Erin Ng

After scoring eight goals in her first three years, Bruin Zakiya Bywaters nearly doubled her total prior record this season with 15 goals and four assists after changing to a more offensive field position.

College athletes arrive at school with raw potential, ready to develop and improve at their craft while striving to make a splash onto the national scene.

In her senior year, women’s soccer midfielder/forward Zakiya Bywaters is finally making her name heard. She earned Pac-12 Player of the Year honors by demolishing her career numbers, despite battling injuries all season.

“I’m just really blessed to finally be recognized for some of the things that I’ve been working hard for,” Bywaters said.

In her first three seasons in a Bruin uniform, Bywaters’ role was as a playmaker, distributing the ball to other players and putting them into spaces where they could score goals.

As a result, she had more than twice as many assists (17) as goals scored (8) during her first three years.

But that all changed this year.

“I knew that going into the season I was going to be a strong, strong factor in our offense,” Bywaters said.

Her role, which has expanded as she moved into the forward position, is to put balls in the back of the net.

“Her confidence has grown this year to know that she can be a goal scorer, that she’s always had it in her,” coach B.J. Snow said.

In 22 games this season, she has scored 15 goals to go along with four assists.

“She’s so determined this year,” said senior midfielder Chelsea Cline. “There’s this fire in her eyes and every time she steps on the field, it’s like her last time and she just leaves it all out there every time.”

Bywaters now leads the Pac-12 in goals scored, goals per game, points, points per game and game-winning goals. Along the way, she took home two Pac-12 Player of the Week honors, was named Soccer America’s National Player of the Week, and is on the MAC Hermann Trophy Watch List.

“She’s a great asset to this university,” Snow said. “I wasn’t surprised in any manner (by Bywaters winning the award), because of certainly my feedback from other coaches, but more importantly, what I saw out of her this season.”

Her career year is made all the more impressive by the impediments she has had to face.

Bywaters has played through injuries to her groin, hip flexor and hamstring for most of the season.

If the coaching staff had not managed her minutes ““ including bringing her in off the bench for two games ““ and made sure that she got the proper treatment and rest, these injuries could have ended her season before it even got started.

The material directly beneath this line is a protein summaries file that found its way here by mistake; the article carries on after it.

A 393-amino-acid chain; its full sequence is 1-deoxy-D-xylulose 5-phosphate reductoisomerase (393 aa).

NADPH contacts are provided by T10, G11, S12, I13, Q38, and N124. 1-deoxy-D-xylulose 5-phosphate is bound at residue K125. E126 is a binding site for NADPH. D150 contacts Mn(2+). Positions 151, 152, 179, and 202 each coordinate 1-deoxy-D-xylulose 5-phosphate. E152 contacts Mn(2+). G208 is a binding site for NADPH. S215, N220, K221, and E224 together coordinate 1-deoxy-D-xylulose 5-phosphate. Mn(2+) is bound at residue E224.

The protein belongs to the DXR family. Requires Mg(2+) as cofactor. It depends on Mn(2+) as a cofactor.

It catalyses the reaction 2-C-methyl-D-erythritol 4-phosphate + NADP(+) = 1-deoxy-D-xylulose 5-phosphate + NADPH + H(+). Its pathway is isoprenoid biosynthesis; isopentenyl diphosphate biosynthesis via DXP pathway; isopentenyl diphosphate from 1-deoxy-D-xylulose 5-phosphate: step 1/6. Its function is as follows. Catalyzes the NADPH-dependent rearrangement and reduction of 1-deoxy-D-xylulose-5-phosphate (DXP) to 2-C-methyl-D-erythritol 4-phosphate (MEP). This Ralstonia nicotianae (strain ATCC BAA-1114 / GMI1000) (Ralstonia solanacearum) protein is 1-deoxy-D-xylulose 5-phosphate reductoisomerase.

“(The injuries) have hindered me a little bit, because I didn’t get as many minutes as I would like to towards the beginning of the season, but I’m pretty satisfied with where I’m at,” Bywaters said. “(I am) just blessed to have this opportunity, because it could have been that I couldn’t have played at all.”

The treatments were successful in getting her healthier for the postseason, but she admits that she is still at about 70 percent because of the wear and tear from the season. Most of the pain from her injuries has subsided, but they linger at times.

Although her season has been impressive, especially given the injuries she fought through, Bywaters still seeks to improve.

“I’ve always seen myself as a player who has room to grow, so I’m just satisfied that I haven’t peaked too soon and just (continue) to grow,” Bywaters said.

Her game on the field is not the only thing that has developed. She has also blossomed into a leader and is one of the team’s two captains.

“She has a unique perspective of how the program is run and should be run and the way that she communicates that she’s very competitive. She’s learned along in the process that you can hone your leadership skills and she’s taken accountability for that for the most part,” Snow said. “I think that when it’s your senior year and you’re pushing towards those last final games of your college career, it changes your perspective a little bit.”

Bywaters has taken this role to heart and strives to set the standards that she thinks others should follow.

“I’m not always a selfish person, I’m always going to put the team before my own needs, especially on the field,” she said.

“Off the field, I think it’s helped me to build a better relationship with some of the girls. I know that some of the girls really look up to me so I have to be aware of everything that I’m doing on and off the field.”

Her effort and maturity of being a leader have not gone unnoticed by her teammates.

“Even when we need someone stern there, she’s there to get us back to where we need to be,” said senior defender Lucretia Lee.

With her final season on the women’s soccer team winding to a close, Bywaters has definitely left her mark at UCLA.

“I just want to make a lasting impression here for the girls that are going to come ahead,” Bywaters said. “(I) just really (want to) make a name for myself as I’m stepping out into the future and then just trying to pursue other things in soccer and in life.”